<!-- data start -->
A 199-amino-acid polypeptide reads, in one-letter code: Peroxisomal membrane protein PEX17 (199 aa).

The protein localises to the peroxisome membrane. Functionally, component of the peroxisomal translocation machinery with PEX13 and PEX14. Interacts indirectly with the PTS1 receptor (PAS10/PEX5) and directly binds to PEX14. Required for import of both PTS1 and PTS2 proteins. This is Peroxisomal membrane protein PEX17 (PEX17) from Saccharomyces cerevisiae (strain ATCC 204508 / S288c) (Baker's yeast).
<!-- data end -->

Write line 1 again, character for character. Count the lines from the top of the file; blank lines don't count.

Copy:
A 199-amino-acid polypeptide reads, in one-letter code: Peroxisomal membrane protein PEX17 (199 aa).